Despite what many would have you believe, I consider myself a feminist. That is, a liberal feminist in the true sense of the word; a person who aims to achieve equal social, political and economic rights for all, regardless of gender or sex. I am also, however, what most would refer to as a ‘raving’ New Right conservative. I have become accustomed to many expressions of disbelief, horror and disgust from those to whom I express this opinion, particularly fellow females, and it has led me to ask the question: Am I in fact deluded and alone? Or are modern women actually far more conservative than we would like to admit?
When most people say the word ‘feminism’, the last thing they think of is defending traditional family values or typical feminine roles such as a mother or a housewife (images of hairy armpits and man-hating tend to spring to mind beforehand). Don’t get me wrong, I am no more defending the second stereotype than I am the first, in my eyes there is no way a woman ‘should’ act or behave, but it astounds me that whilst one seems to suggest a submissive, oppressed woman, the other symbolises independence, self worth and freedom. It seems strange to me that when a man compliments an attractive woman or says that we are hormonal/emotional or better suited to the home, it is called patriarchal oppression, but when a woman talks about hating men for ‘only ever wanting one thing’ or being less mature and ‘all the same’, it is called being a feminist. Of course, I am not blind, throughout history it has been clear that women have been expected to take a subservient role. But nevertheless, in the 21st Century when women have equal access to both education and the public sphere, feminism seems to have become less about equality and more about matriarchy.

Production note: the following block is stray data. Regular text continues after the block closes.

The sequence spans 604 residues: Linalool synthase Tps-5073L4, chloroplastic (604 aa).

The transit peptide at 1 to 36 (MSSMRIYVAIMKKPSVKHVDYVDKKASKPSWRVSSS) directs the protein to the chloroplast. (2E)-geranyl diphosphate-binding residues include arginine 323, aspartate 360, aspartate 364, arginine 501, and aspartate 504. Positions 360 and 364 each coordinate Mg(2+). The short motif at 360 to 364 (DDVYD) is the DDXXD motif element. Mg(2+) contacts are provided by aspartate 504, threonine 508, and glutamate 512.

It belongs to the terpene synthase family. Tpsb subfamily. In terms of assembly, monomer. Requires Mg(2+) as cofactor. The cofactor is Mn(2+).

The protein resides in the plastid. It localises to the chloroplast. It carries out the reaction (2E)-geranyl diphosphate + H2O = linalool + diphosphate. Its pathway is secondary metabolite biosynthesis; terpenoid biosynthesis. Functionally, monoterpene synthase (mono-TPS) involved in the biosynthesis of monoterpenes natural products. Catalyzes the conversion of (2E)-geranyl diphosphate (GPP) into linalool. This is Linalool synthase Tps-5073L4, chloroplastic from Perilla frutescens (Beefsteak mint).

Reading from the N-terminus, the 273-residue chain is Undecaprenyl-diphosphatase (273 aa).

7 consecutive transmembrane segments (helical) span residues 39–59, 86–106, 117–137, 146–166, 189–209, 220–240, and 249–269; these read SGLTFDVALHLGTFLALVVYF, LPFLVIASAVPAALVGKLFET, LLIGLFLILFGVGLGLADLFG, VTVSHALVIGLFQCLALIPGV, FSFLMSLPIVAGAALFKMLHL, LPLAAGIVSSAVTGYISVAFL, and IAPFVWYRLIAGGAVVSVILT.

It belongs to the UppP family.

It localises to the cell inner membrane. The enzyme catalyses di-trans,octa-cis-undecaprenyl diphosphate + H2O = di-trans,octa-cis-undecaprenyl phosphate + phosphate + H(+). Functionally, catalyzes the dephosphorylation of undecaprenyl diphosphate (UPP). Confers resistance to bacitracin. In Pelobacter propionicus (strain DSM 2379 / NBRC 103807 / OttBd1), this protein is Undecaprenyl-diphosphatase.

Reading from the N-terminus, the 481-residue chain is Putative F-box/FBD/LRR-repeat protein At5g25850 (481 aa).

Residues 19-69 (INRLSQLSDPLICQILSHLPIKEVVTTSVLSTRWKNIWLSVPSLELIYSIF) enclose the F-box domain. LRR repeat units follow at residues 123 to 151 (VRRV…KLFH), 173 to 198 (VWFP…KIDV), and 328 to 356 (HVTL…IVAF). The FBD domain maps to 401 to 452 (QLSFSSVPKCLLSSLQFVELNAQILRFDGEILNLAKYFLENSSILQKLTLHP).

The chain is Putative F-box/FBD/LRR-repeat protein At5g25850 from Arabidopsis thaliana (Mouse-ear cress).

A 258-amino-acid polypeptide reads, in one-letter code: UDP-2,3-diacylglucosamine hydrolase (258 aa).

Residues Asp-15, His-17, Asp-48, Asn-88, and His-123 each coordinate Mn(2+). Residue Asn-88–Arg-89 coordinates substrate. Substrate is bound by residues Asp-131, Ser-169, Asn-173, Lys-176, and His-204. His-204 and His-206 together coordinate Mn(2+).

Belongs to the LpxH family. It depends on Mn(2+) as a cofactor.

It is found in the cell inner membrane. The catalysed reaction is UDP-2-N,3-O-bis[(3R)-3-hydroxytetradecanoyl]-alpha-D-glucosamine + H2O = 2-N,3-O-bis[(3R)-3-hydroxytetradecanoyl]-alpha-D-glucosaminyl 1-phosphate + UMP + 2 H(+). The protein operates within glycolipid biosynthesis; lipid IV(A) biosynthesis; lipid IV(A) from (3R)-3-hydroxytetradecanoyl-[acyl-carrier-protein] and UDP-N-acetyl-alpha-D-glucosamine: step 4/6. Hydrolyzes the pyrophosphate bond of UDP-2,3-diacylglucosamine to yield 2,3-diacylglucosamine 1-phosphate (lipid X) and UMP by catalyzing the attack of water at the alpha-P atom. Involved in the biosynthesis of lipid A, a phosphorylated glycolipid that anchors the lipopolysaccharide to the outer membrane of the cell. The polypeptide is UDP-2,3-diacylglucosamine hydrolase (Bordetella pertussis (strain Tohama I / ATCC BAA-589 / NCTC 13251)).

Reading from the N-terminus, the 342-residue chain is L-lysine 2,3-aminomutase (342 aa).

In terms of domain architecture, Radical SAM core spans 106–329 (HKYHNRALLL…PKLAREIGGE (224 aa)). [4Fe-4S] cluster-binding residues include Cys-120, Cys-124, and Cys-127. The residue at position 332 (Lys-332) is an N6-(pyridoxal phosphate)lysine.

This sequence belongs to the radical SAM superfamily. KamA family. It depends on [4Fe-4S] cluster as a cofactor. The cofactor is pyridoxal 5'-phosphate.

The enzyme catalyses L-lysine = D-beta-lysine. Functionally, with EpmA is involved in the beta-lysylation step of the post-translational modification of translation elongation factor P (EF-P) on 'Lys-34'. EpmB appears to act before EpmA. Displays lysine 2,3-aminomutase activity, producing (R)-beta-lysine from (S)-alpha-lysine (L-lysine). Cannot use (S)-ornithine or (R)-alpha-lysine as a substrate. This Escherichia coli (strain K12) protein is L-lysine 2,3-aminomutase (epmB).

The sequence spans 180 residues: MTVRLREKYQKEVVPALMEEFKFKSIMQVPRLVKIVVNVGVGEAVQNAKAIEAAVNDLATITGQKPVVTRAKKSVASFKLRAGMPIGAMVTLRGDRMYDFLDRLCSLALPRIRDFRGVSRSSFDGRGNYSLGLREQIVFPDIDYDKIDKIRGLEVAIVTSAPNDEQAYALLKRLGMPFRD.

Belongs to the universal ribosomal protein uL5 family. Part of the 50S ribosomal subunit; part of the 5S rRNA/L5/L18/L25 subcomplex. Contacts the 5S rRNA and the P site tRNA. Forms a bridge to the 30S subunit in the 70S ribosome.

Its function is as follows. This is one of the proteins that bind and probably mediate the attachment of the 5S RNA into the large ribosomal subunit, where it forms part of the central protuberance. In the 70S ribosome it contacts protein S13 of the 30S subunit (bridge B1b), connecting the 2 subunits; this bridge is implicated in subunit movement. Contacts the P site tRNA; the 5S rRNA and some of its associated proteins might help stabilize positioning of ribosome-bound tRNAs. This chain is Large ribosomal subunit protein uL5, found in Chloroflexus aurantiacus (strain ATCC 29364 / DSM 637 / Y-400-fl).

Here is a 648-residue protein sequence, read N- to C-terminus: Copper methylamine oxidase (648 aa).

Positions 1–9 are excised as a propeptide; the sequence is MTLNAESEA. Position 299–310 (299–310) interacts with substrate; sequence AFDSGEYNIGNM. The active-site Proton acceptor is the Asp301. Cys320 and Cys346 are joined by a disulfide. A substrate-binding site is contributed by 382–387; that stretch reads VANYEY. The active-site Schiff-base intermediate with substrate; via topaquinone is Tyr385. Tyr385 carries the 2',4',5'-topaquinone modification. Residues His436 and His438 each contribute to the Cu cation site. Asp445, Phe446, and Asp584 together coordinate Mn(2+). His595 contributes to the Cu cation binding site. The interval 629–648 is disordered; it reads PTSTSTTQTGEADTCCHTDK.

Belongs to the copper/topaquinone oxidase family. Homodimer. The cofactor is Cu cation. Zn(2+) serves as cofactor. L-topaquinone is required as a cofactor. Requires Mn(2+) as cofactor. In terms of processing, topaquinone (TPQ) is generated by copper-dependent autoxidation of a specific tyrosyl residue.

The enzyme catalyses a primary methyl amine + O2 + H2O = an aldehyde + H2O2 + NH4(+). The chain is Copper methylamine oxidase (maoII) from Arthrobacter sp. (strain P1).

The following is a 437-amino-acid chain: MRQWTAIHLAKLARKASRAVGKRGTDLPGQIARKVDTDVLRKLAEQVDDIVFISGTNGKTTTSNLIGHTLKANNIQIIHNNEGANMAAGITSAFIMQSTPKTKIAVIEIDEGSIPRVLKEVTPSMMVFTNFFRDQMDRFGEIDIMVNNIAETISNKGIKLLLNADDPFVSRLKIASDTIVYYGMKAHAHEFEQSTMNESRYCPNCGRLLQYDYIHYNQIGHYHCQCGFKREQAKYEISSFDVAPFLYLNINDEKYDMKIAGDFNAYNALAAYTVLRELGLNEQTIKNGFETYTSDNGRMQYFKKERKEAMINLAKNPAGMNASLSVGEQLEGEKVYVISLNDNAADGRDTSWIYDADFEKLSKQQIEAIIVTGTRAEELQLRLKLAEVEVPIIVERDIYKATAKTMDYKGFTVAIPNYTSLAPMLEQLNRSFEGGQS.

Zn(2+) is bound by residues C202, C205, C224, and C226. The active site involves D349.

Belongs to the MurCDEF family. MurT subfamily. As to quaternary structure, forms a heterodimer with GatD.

A man holds open a door – he’s a chauvinist. Offers to pay for dinner on the first date or buys you a gift for no reason? He thinks you’re property that can be bought. You only have to look at feminist parodies on YouTube to see that while the male pop artists aren’t exactly depicting equality, the women are (in my opinion) worse. Yes, Robin Thicke’s ‘Blurred Lines’ video isn’t feminist, it never claims to be, but it’s a goddamn music video, and sex sells. I bet if you ask how many women bought a Diet Coke after the delicious topless gardener enjoyed one in the advert, you would see that both genders aren’t immune to it. And why should we be? Surely Germaine Greer and Betty Friedan, two of the most famous second-wave feminists, fought for women’s right to express their sexuality however they please? If that’s dancing topless in a music video then go for it, if you’re more reserved then save it for the bedroom – I’m not hugely fussed either way, but you have the right to choose. The feminist parody of Blurred Lines however, is in my opinion ridiculous. Is it not just as sexist, pouring whipped cream on men and dragging them around on leashes? Clearly, it is a parody, intending to show the way women (only certain women I may add) felt about the original, but all it shows to me is that the face of what used to be ‘feminism’ now seems just as sexist as the apparently chauvinistic opinion of ‘all men’, who by the way, are not all the same.